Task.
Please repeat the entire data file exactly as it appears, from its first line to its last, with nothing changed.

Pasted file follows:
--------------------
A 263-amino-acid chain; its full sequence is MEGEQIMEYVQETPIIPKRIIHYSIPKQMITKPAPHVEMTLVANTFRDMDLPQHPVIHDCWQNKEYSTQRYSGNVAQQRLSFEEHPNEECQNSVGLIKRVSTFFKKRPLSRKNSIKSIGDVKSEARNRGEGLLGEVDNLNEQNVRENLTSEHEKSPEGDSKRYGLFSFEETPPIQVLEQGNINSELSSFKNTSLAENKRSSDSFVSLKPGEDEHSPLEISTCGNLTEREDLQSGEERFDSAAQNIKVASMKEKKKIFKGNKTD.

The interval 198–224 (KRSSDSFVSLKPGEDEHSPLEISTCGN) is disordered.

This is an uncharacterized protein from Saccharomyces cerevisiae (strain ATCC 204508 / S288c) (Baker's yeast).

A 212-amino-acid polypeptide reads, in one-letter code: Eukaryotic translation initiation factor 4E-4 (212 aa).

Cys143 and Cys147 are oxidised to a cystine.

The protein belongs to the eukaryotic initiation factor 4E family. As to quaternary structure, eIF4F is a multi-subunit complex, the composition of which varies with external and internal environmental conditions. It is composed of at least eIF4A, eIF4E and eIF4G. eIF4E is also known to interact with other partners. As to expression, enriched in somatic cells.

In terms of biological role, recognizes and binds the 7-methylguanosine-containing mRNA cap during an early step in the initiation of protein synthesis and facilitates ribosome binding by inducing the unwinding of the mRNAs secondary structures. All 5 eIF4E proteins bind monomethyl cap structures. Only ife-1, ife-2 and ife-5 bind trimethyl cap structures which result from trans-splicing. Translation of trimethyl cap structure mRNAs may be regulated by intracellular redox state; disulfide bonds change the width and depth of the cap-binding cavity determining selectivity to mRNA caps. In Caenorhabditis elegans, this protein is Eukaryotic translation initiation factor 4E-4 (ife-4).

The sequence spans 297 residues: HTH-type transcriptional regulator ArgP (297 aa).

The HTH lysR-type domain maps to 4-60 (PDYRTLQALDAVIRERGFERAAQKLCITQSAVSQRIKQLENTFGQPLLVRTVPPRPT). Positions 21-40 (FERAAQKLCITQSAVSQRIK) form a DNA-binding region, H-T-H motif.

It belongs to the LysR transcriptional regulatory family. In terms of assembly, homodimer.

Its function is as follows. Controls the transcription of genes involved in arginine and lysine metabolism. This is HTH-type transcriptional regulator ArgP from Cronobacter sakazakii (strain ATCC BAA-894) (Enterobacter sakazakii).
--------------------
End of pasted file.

A 263-amino-acid chain; its full sequence is MEGEQIMEYVQETPIIPKRIIHYSIPKQMITKPAPHVEMTLVANTFRDMDLPQHPVIHDCWQNKEYSTQRYSGNVAQQRLSFEEHPNEECQNSVGLIKRVSTFFKKRPLSRKNSIKSIGDVKSEARNRGEGLLGEVDNLNEQNVRENLTSEHEKSPEGDSKRYGLFSFEETPPIQVLEQGNINSELSSFKNTSLAENKRSSDSFVSLKPGEDEHSPLEISTCGNLTEREDLQSGEERFDSAAQNIKVASMKEKKKIFKGNKTD.

The interval 198–224 (KRSSDSFVSLKPGEDEHSPLEISTCGN) is disordered.

This is an uncharacterized protein from Saccharomyces cerevisiae (strain ATCC 204508 / S288c) (Baker's yeast).

A 212-amino-acid polypeptide reads, in one-letter code: Eukaryotic translation initiation factor 4E-4 (212 aa).

Cys143 and Cys147 are oxidised to a cystine.

The protein belongs to the eukaryotic initiation factor 4E family. As to quaternary structure, eIF4F is a multi-subunit complex, the composition of which varies with external and internal environmental conditions. It is composed of at least eIF4A, eIF4E and eIF4G. eIF4E is also known to interact with other partners. As to expression, enriched in somatic cells.

In terms of biological role, recognizes and binds the 7-methylguanosine-containing mRNA cap during an early step in the initiation of protein synthesis and facilitates ribosome binding by inducing the unwinding of the mRNAs secondary structures. All 5 eIF4E proteins bind monomethyl cap structures. Only ife-1, ife-2 and ife-5 bind trimethyl cap structures which result from trans-splicing. Translation of trimethyl cap structure mRNAs may be regulated by intracellular redox state; disulfide bonds change the width and depth of the cap-binding cavity determining selectivity to mRNA caps. In Caenorhabditis elegans, this protein is Eukaryotic translation initiation factor 4E-4 (ife-4).

The sequence spans 297 residues: HTH-type transcriptional regulator ArgP (297 aa).

The HTH lysR-type domain maps to 4-60 (PDYRTLQALDAVIRERGFERAAQKLCITQSAVSQRIKQLENTFGQPLLVRTVPPRPT). Positions 21-40 (FERAAQKLCITQSAVSQRIK) form a DNA-binding region, H-T-H motif.

It belongs to the LysR transcriptional regulatory family. In terms of assembly, homodimer.

Its function is as follows. Controls the transcription of genes involved in arginine and lysine metabolism. This is HTH-type transcriptional regulator ArgP from Cronobacter sakazakii (strain ATCC BAA-894) (Enterobacter sakazakii).